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FlintFest2 offers a fine time near the river

Singer/songwriter Abi Permenter performs during FlintFest2 at Riverfront Park Saturday.

Singer/songwriter Abi Permenter performs during FlintFest2 at Riverfront Park Saturday.

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Joe Bellacomo

Manashwee Ghimire, 9, of Lee County, performs a traditional Nepali Dance.

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Joe Bellacomo

Artist Sean Mulkey has fun making a giant bubble near his booth during FlintFest2 at Riverfront Park.

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Joe Bellacomo

Naturalist Dale Arrowood presents Zar, an Eurasian eagle owl from Russia, to the crowd during the Flint RiverQuarium’s Wings and Wildlife event in conjunction with the downtown Albany FlintFest2 Saturday.

ALBANY, Ga. -- With a few "moves like Jagger" and a voice that visits the depths of love gone wrong, Abi Permenter opened the main stage at FlintFest2 Saturday.

The second annual festival featured Permenter appearing as AMP Up the Music on acoustic guitar and moved through more acoustic acts into a nightfall of electric energy with bands such as Unbreakable Bloodline, Good Doctor and The Heritage Band.

"I don't wear shoes onstage because I have to feel the music," said Permenter, a Trotman resident. "I just love playing at festivals. Even as opening act, I give it 110 percent."

Those a tad older might remember that Linda Ronstadt would often take the stage shoeless. Just as Ronstadt sang without lapsing into a pop-princess style, Permenter smoothly went through a rendition of Eurythmics' "Sweet Dreams," nailing the song's undertow.

A good round of applause from those listening to Permenter broke out. Cries for an encore went unheeded due to time restraints. After her set, Permenter took a pen and signed the brim of a new fan's ball cap.

"I heard her voice, and I just had to walk over here," Jerel Hancok said. "She is really good. Her singing gets me. She could get really big."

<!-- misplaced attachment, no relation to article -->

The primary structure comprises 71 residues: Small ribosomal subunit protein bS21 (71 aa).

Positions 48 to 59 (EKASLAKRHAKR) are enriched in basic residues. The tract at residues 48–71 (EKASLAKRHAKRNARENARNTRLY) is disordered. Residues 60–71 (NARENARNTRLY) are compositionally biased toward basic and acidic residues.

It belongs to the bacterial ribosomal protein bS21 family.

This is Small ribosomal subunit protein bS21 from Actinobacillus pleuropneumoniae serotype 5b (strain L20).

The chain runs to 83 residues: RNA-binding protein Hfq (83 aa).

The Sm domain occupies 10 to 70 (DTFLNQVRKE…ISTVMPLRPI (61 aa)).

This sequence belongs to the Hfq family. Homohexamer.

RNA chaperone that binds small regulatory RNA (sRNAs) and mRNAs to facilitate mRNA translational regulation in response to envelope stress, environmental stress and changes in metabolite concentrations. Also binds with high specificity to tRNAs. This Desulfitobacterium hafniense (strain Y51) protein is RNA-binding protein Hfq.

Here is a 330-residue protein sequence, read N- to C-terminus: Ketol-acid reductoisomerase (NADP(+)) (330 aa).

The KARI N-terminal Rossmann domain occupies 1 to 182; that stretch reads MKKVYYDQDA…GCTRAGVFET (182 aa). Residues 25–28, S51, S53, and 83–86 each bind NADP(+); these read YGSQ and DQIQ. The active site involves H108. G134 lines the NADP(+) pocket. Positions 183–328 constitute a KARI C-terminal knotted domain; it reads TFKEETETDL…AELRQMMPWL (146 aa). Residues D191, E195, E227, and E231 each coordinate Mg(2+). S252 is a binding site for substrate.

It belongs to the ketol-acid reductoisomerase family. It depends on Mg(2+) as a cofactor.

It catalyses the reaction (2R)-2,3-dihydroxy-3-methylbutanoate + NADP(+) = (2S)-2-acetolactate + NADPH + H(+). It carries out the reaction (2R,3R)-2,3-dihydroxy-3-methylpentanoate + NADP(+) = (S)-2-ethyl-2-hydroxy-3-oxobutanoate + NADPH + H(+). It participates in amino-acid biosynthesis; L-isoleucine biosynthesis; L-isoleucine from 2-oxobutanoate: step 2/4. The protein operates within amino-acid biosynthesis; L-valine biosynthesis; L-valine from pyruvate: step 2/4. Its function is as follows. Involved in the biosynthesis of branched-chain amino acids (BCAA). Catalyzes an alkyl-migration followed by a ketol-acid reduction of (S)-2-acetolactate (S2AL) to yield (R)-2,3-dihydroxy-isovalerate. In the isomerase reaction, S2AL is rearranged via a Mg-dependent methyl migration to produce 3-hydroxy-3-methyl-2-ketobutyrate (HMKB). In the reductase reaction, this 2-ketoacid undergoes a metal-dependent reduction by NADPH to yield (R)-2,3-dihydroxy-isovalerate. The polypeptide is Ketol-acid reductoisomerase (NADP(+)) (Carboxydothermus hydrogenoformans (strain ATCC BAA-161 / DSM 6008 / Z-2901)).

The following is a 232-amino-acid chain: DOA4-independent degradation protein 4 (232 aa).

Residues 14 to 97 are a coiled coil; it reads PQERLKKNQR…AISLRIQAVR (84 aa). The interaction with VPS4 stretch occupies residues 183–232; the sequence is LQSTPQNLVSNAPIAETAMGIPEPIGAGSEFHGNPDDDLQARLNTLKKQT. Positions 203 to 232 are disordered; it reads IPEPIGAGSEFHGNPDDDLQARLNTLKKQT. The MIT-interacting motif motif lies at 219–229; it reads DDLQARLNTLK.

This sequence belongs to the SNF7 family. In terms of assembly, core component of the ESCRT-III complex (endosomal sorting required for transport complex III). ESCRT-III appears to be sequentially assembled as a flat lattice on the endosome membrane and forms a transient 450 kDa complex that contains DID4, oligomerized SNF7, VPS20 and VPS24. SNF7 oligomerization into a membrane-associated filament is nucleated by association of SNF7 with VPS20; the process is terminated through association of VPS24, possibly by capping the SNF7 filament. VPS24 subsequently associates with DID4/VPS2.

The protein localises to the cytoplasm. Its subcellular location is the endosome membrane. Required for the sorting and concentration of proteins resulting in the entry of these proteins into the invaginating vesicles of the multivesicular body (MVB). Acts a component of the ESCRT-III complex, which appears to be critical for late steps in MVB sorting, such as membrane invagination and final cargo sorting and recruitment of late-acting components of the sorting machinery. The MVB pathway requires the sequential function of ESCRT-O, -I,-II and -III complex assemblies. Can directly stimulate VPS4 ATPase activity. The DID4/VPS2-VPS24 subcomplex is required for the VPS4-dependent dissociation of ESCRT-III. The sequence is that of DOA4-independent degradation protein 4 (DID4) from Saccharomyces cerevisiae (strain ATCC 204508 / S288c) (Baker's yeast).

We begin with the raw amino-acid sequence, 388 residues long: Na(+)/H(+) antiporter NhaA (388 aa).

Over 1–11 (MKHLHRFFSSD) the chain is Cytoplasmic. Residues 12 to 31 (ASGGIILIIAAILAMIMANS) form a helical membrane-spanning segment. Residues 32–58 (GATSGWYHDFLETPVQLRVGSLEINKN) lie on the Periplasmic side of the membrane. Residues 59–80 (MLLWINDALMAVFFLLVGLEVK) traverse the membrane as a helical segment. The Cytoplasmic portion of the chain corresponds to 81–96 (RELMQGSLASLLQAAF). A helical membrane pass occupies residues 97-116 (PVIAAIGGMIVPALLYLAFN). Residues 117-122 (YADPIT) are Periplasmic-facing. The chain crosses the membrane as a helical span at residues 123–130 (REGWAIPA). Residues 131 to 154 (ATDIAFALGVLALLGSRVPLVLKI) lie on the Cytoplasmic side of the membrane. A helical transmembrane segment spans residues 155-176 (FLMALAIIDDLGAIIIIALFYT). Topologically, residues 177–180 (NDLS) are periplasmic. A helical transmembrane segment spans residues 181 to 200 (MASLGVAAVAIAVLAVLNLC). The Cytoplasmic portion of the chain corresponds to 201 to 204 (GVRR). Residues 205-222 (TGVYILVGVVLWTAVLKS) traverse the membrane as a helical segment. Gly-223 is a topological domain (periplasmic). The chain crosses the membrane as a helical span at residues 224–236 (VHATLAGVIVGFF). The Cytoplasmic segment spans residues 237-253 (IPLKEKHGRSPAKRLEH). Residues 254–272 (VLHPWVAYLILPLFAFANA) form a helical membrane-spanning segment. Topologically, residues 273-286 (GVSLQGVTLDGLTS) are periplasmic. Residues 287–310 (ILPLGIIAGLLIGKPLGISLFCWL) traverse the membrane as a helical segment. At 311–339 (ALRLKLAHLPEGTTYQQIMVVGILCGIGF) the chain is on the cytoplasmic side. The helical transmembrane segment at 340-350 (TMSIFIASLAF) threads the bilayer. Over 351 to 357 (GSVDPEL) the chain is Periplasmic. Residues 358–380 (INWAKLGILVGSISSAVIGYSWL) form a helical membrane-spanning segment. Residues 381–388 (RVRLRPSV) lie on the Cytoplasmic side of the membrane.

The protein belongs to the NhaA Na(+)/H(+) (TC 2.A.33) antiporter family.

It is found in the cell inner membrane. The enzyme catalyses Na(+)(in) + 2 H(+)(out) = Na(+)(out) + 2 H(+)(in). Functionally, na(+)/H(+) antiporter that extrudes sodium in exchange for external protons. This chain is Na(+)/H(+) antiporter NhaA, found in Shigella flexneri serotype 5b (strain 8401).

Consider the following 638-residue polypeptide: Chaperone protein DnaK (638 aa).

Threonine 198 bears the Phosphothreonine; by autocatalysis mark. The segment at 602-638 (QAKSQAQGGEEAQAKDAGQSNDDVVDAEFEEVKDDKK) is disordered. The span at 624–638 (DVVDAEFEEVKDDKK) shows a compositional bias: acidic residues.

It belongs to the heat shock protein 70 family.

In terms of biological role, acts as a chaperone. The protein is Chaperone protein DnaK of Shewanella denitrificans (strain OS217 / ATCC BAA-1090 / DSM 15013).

FlintFest2 grew out of a combination of music and international festivals. The motivation was to showcase downtown's music and arts scenes and the diverse cultures that make Albany unique.

Artists working on canvas, paper and other media featured their artistry for sale or just enjoyment to passersby.

"Having this festival is just great," said Kris Letlow, an artist with the D'town Arts Coalition. "I just love it. People can buy, but I really just want them to know we are here as working artists."

The festival's international flair was showcased on the second stage throughout the event with Taiko Drum Dance, Indian traditional, Bollywood, Nepalese cultural dance and more.

Not to be outdone, the Flint RiverQuarium exhibited a Wings and Wildlife Festival on Pine Avenue. It was the first year it ran in connection with FlintFest. With a reptile wagon, a dive show at the RiverQuarium's Blue Hole, birds of prey on display and more, it was a hit with children and adults.

Every age group also enjoyed the various foods offered at the events. The Georgia Okinawa Club, among other venders, sold various foods for enjoyment including down-home barbecue, tacos, wings and probably anything edible fried that anyone could want.